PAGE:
Humans are fundamentally irrational creatures. The divide you speak of is not due to genetics or 'race', at least in my opinion. It's due to knowledge and experience. Rationality is learned and acquired. I suppose it might be like a skill.
Now, it may be true that some people are less capable of rationality than others. But that isn't a racial divide. It's no different than some people being fundamentally better at math, or reading, or whatever.
By the way, not everyone "makes a decision" to be irrational. Indeed, I think it's far less likely than that radio show suggested. I know that I've never made a 'decision' to lose my temper, for example. I think it's describing the after-the-fact rationalization process that people undergo to explain why they do things. For example, I recently lost my temper (the circumstances aren't very important), and without thinking at all clearly, I decided to leave and go back home. Once I had calmed down (at home), I realized that it was getting that distance that allowed me to calm down - I would have stayed angry if I had stayed there. But I didn't decide to leave to get that distance, I decided to leave because I was pissed off and fed up with the situation. It wasn't just me quietly leaving - I announced it and made a small production out of it, as a way to further express my anger. A petty, irrational decision, in other words.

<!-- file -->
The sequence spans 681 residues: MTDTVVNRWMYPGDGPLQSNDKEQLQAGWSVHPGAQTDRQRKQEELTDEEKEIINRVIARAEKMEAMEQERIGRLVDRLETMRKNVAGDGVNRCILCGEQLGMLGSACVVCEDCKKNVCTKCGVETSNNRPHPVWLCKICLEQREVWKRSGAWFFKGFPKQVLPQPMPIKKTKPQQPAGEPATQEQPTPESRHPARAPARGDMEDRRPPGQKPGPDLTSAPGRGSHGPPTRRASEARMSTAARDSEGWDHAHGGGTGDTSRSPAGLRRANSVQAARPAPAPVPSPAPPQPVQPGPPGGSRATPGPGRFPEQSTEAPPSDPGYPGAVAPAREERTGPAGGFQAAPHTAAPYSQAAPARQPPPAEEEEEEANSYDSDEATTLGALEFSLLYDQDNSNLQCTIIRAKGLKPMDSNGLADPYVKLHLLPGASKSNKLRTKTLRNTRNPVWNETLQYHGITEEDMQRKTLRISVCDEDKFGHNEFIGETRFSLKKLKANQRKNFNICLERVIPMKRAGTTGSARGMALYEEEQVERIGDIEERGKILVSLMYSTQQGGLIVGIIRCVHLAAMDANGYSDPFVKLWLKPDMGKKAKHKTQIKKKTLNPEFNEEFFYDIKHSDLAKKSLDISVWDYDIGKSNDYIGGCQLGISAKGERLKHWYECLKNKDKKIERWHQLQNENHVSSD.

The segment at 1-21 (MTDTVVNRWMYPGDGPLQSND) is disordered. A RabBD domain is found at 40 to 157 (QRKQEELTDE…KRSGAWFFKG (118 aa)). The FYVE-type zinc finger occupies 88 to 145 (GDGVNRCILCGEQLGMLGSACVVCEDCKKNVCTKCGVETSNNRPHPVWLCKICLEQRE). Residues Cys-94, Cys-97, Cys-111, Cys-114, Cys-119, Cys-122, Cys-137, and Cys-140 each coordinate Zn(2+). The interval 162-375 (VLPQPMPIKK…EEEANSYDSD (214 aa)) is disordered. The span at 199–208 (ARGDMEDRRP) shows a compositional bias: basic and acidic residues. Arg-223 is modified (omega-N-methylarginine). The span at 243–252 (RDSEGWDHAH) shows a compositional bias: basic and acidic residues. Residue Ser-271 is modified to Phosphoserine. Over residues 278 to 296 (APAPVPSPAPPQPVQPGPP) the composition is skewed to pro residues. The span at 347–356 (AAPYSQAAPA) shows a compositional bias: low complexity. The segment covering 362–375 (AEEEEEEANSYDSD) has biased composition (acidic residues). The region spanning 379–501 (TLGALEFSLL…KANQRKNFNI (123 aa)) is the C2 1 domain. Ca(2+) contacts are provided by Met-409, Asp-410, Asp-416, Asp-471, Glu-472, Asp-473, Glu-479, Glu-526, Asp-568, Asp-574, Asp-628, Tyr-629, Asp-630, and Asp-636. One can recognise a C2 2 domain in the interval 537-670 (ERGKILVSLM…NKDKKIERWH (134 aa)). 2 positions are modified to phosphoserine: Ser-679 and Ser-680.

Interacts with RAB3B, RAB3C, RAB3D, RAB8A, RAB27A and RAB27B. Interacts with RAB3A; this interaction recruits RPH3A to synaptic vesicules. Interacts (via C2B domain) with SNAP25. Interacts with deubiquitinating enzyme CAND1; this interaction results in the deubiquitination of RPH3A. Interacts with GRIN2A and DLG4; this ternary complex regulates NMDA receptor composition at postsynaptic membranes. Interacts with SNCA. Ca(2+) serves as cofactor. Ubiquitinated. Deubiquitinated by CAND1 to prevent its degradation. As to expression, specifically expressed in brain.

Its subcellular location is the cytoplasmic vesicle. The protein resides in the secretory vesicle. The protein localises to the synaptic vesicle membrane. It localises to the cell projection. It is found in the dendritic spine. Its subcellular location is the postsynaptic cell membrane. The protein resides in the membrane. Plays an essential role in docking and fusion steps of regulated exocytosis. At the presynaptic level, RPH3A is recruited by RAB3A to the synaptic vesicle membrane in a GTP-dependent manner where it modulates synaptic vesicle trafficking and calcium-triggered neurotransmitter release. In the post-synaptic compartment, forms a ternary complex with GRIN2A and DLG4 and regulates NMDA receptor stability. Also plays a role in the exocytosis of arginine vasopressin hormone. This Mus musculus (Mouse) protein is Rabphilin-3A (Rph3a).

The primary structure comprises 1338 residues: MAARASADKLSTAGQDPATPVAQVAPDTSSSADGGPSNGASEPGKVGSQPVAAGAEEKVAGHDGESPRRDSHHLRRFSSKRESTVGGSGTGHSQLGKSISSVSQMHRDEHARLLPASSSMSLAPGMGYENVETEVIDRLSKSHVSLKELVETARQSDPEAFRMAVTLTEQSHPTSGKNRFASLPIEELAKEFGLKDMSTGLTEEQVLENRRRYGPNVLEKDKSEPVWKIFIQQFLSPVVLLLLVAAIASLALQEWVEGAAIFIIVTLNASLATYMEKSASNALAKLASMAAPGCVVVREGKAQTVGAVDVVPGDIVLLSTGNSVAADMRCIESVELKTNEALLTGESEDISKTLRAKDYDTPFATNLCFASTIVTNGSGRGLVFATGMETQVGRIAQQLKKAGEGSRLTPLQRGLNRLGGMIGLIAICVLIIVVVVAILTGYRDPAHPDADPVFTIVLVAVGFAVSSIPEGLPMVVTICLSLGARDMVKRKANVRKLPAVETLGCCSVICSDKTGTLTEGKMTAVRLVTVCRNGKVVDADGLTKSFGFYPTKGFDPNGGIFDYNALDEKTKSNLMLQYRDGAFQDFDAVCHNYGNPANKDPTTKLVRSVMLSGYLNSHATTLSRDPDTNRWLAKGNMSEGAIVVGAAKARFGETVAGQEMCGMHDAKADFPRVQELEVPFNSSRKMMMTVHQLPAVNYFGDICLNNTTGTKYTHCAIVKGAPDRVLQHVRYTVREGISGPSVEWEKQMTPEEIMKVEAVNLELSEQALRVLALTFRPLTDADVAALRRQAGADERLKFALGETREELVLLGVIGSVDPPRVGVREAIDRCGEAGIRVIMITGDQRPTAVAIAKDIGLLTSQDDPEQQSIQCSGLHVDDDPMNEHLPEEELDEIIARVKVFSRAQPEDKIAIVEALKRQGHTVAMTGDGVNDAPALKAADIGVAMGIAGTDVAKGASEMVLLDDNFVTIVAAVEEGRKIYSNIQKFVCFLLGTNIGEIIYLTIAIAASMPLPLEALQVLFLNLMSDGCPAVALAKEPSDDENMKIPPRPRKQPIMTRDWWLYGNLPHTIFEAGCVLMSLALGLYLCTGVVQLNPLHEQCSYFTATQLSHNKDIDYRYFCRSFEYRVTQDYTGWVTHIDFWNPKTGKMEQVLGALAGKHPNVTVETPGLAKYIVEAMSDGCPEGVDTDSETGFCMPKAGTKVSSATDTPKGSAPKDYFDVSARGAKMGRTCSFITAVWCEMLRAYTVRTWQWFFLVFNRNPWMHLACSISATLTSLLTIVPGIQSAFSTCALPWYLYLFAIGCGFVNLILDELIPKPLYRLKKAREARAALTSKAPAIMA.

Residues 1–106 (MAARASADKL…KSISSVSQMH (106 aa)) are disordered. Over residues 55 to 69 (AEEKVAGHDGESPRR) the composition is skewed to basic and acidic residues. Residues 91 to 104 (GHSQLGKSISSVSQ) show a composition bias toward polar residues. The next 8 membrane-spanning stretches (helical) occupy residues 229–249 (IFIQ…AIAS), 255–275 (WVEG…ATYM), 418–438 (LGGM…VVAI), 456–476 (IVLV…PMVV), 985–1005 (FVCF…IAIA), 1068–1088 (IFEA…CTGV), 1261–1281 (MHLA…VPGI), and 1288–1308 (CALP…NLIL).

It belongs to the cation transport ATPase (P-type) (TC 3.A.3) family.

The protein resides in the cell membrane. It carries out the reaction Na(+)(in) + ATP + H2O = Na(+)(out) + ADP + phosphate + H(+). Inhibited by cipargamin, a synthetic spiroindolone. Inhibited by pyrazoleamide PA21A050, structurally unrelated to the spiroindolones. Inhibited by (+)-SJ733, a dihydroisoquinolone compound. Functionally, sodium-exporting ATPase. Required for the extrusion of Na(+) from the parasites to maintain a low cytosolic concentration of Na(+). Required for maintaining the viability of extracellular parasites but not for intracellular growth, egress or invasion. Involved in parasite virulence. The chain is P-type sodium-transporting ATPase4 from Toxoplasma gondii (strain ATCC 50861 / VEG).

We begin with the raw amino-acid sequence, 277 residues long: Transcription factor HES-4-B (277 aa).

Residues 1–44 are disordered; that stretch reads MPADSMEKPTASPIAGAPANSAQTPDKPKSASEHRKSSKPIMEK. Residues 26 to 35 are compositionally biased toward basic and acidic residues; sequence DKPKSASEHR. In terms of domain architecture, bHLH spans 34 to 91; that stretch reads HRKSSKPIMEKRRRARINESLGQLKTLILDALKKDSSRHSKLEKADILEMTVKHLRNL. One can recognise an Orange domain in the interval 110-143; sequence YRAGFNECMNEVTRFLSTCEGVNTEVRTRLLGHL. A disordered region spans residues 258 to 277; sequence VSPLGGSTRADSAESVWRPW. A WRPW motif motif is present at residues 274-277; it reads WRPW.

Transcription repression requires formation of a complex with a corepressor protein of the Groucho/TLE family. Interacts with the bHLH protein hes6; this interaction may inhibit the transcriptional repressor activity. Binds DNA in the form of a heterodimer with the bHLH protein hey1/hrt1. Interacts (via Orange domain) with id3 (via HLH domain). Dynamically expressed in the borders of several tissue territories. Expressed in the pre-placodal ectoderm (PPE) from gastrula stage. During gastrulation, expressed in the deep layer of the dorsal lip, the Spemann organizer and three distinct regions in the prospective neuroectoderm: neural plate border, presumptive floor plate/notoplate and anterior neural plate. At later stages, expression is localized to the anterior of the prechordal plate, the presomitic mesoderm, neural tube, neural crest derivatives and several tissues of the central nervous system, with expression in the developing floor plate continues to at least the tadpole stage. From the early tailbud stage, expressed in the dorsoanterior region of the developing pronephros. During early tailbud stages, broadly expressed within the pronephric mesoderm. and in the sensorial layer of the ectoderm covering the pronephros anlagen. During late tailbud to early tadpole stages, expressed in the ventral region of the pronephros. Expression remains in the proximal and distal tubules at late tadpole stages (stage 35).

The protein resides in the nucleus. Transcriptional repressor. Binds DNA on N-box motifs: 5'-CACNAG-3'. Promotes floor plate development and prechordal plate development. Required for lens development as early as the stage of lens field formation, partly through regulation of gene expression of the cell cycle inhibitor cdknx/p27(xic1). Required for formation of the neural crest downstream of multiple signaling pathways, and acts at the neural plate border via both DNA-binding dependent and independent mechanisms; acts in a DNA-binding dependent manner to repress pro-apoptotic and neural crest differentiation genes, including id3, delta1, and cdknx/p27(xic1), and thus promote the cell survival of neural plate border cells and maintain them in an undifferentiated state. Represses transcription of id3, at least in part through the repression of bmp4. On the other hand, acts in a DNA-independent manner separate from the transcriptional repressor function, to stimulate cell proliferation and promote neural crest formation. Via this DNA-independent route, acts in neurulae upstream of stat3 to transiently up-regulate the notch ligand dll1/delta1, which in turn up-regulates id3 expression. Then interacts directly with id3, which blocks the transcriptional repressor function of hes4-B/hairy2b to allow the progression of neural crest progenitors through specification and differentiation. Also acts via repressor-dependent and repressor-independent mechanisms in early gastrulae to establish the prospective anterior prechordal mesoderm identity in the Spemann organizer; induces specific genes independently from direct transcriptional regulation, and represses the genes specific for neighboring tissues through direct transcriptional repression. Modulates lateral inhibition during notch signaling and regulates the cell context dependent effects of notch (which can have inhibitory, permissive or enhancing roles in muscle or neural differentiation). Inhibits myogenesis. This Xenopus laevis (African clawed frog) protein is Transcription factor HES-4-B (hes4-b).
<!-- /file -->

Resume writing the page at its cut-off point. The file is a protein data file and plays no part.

But after I had calmed down and was sending text messages to explain, I put it as "I realized I needed space and time to avoid getting further upset". Which may have been true, but it certainly wasn't something I consciously or rationally decided at the time (and yes, I have trained myself to manage my temper - this was the first time in a while that I'd lost it). Frankly, I doubt most people have the presence of mind when caught in the sway of powerful emotions to make rational decisions - and the ones that do learned how to do it, either accidentally or by example.